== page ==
TABLE IV______________________________________PHYSICAL PROPERTY DATA FOR EXAMPLES 11-12  Vol. Avg.                 Specific  Diameter   Crush    Whole Surface                                   TotalExample  of Adsorbent             Strength Beads Area   PorosityNo.    (μm)    (g/bead) (%)   (m2 /g)                                   (cc/g)______________________________________11     802         429     82    1232   0.54212     *          1812     97     454   0.895______________________________________ *not determined
EXAMPLE 15

Example 15 concerns preparation of a post-crosslinked, anion-exchange resin from a copolymer having a cellular polymeric structure.

A 3 liter polymerization kettle equipped with agitation is charged with a monomer phase composed of 744.9 grams of styrene, 10.1 grams of a divinylbenzene mixture obtained from The Dow Chemical Company containing 55 weight percent divinylbenzene and 45 weight percent ethylvinylbenzene based on weight of the mixture (a divinylbenzene content of 0.75 weight percent based on total monomer weight), 546 grams of iso-octane (42 percent by weight based on weight of monomer and diluent), and 7.6 grams of t-butylperbenzoate (t-BPB) as a free-radical initiator. After charging the kettle with the monomer phase, an aqueous phase composed of 1040 grams of deionized water, 3.3 grams of a 67 percent aqueous sodium dichromate solution, and 260 grams of a 1 percent aqueous CMMC solution is added.

After adding the monomer and aqueous phases, the kettle is sealed and purged with nitrogen. Agitation is initiated to size the monomer phase into droplets. The kettle contents are heated to a temperature of 100 C. and maintained at that temperature for 18 hours. The polymerization was completed by heating the kettle contents to a temperature of 110 C. and maintaining the temperature for 2 hours. The kettle contents are then allowed to cool to room temperature. The beads are recovered from the kettle, washed with water, and iso-octane is removed therefrom by steam distillation. The beads are allowed to dry at room temperature. The presence of a cellular structure is confirmed by scanning electron microscopy.

A 30 gram portion of the copolymer beads is placed with 600 ml of CMME in a 1 liter reactor. The copolymer beads are allowed to swell with the CMME under moderate agitation for 30 minutes. Thereafter, 9 grams of ferric chloride is added to the reactor. The reactor contents are then maintained at a temperature of 45 C. for about 3 hours. The reactor contents are cooled and washed with an excess amount of methanol to remove the CMME from the beads. Excess liquid is removed from the reactor and the chloromethylated beads are again washed with methanol.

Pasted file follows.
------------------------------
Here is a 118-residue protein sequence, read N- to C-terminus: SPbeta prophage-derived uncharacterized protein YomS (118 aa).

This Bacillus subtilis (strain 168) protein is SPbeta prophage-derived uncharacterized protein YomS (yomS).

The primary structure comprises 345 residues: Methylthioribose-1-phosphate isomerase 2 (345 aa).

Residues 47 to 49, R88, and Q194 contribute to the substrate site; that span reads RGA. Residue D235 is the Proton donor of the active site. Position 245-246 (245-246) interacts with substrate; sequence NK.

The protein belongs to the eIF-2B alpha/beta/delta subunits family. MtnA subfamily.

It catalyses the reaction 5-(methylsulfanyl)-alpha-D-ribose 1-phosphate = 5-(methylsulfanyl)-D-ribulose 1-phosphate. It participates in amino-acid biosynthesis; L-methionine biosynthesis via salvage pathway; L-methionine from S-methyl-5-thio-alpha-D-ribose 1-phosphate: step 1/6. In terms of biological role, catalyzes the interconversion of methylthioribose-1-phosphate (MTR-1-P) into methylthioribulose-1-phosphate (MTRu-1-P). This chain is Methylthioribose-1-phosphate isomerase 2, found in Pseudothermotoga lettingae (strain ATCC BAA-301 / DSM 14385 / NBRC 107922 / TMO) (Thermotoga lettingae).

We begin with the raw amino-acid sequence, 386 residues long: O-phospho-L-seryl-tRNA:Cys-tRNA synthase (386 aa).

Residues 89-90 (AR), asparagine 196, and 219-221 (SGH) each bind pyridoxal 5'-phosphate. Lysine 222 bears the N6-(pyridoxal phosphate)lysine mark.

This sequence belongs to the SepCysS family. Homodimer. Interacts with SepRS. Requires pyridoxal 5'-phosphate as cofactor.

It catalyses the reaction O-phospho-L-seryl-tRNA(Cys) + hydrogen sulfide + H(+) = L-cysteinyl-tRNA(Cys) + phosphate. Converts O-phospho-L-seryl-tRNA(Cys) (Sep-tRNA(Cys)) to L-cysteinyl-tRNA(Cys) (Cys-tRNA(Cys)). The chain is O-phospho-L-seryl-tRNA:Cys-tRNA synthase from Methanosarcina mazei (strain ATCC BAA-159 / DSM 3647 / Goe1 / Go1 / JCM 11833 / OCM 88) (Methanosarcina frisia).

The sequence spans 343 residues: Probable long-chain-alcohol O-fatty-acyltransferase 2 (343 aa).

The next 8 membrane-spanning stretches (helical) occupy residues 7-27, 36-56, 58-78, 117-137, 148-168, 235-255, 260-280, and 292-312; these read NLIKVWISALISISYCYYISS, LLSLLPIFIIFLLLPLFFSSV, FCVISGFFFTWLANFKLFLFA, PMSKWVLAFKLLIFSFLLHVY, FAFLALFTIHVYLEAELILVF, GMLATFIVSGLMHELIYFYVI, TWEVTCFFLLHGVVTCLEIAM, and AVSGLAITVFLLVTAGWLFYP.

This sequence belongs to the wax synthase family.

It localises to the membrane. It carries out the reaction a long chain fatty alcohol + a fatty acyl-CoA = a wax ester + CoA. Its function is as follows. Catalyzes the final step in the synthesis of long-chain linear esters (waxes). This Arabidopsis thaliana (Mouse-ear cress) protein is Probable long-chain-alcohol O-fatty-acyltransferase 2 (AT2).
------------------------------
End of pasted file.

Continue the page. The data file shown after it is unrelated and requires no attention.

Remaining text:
The resulting methanol-moist chloromethylated beads are swollen with an excess amount of 1,2-dichloroethane (EDC) in a 1 liter reactor. Thereafter, the reactor contents are heated to distill off any residual amount of methanol from the beads. Upon reaching an overhead product temperature of 82 C., distillation is discontinued and the beads are allowed to cool to about 20 C. A 9 gram amount of ferric chloride catalyst is added to the reactor and the cooled beads are allowed to contact the catalyst for about 30 minutes. The beads are then heated and maintained at a temperature of 80 C. for 3 hours. After cooling the resulting adsorbent beads to room temperature, the EDC is extracted by rinsing the beads five times with methanol. The adsorbent beads are dried overnight in an oven at 120 C.

The copolymer beads are then aminated with dimethylamine. An excess amount of aqueous dimethylamine solution is added to the beads in a 1 liter reactor, along with 500 grams of water. The beads are then heated to a temperature of 70 C. and maintained at that temperature for 1 hour.

The physical properties of the resulting resin are determined as in Examples 1-10. The resin has the following properties: a volume average particle diameter of 799 μm, 99 percent whole beads, 240 g/bead crush strength, and a water retention capacity of 77 percent. Water retention capacity is determined by well-known methods.

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Classifications
U.S. Classification521/142, 521/114, 521/131, 521/117, 521/146, 521/25, 521/134, 521/149, 264/41, 521/148, 521/150, 521/147, 521/130, 521/143, 521/38, 521/145
International ClassificationC08F212/04, C08F8/24, B01J41/14, B01J20/26, C08F212/00, C08F212/34, C08J9/18, C08F12/00, C08J9/28
Cooperative ClassificationB01J20/26, C08J9/18, C08J2325/08, C08F8/24
European ClassificationC08J9/18, B01J20/26, C08F8/24
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Year of fee payment: 4
Jul 19, 1995ASAssignment
Owner name: DOW CHEMICAL COMPANY, THE, MICHIGAN
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Effective date: 19920828